Ben: We really didn’t have much of one. We pinged a few reporters before the campaign launched, hoping they’d find it interesting, and luckily, a few of them did. And then it really took off from there and blew up – other reporters came on, and on the second day ABC’s Good Morning America decided to film us and do a segment, and then NPR, The Atlantic, and a ton of other publications came on board as well, and it really took off from there. We’re very excited for the day we actually get good at marketing .
Ben: I was actually really impatient to start doing something meaningful at the time. To have been stuck in school for the vast majority of my life, never having really done anything of actual value to the world – I was really excited to get out there and start doing things. And after a bit of initial convincing, my parents have been incredibly supportive the entire way through, which I’m extremely grateful for.
Deven: I really enjoy working with Ben and very rarely even notice that he’s younger. He’s really quick, rational, and we share many of the same business-centric values so it is great having someone to bounce ideas off of but still has a unique perspective that comes from taking a fresh look at things. We definitely have our strengths – Ben is great at tackling new problems and putting his head down and just figuring things out.. I spend more of my time working with vendors, investors, and suppliers who may feel more comfortable dealing with someone w/ a “few”more grey hairs and that speaks the same language in terms of business terminology etc.
Ben: Surprisingly, almost never. I think in recent history particularly the entrepreneurial space has become very accepting of younger people starting up, since it’s become much more popular to do so and there’s been quite a history of success with young people doing pretty impressive things. This is pretty tame in comparison to some of the crazy successes way younger people have had, so my experience has always been people taking us very seriously and being very supportive. It’s actually a great place to be, because it’s much easier to get invaluable mentorship being young and there’s no downside to not being taken seriously.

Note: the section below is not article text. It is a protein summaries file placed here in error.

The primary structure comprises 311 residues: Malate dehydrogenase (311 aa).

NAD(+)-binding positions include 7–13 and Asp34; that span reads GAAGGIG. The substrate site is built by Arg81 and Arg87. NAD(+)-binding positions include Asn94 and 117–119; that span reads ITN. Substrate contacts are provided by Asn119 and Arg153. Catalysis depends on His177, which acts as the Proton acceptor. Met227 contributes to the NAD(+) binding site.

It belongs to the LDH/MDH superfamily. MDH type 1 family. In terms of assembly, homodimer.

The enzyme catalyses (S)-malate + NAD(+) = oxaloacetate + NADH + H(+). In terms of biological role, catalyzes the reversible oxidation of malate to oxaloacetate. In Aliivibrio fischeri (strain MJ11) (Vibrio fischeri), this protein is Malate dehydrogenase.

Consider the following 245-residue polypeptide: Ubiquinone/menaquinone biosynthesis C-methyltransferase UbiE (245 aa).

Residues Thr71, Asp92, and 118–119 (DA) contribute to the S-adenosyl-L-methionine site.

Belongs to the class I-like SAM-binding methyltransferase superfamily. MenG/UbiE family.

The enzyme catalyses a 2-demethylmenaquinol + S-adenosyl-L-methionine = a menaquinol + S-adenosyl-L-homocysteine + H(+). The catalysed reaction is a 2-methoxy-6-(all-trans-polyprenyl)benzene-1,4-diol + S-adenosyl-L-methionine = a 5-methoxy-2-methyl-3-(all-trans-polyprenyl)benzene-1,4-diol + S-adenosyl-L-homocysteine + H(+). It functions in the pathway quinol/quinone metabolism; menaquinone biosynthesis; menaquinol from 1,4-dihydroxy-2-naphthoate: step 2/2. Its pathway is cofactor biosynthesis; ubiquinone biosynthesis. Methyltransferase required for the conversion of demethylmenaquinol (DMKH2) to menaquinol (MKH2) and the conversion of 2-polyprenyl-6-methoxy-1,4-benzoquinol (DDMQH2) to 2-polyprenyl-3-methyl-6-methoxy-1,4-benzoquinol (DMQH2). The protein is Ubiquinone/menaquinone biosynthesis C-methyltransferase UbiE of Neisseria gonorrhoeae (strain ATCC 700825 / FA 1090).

Ben: A good cofounder makes a world of difference. There’s an absolute zero chance I could have done even a minor fraction of this by myself at all. That said, a bad cofounder is way worse than having no cofounder at all, so definitely don’t get a cofounder that doesn’t mesh well, or it’ll make things much worse than just going solo, which is totally fine until the right cofounder comes along. From working with Deven, I think what really does work best is both people have to be friends apart from the business – we’re both huge on travel, minimalism, read all the same books, and have random similar aspirations, like going to Antarctica and climbing the 7 Summits (someday), and so we really hit it off as friends before we ever thought about working together.
Deven: The biggest lesson I’ve learned is to find someone to work with that is equally driven and motivated to succeed on the project you’re working on. When you’re starting something from scratch it is really important that everyone around the table is super committed to the product/project. When that languishes things can fall apart really quickly.
Ben: To start, there are far more examples of people who’ve loved the product:
Honestly, we’re really surprised at BI’s reaction – we don’t know how they went about testing it, but it’s possible a number of things happened:
Ben: Absolutely – we’ve gotten a lot of feedback here, and it’s certainly something we’ll explore in the future once we get our initial product out there and rolling .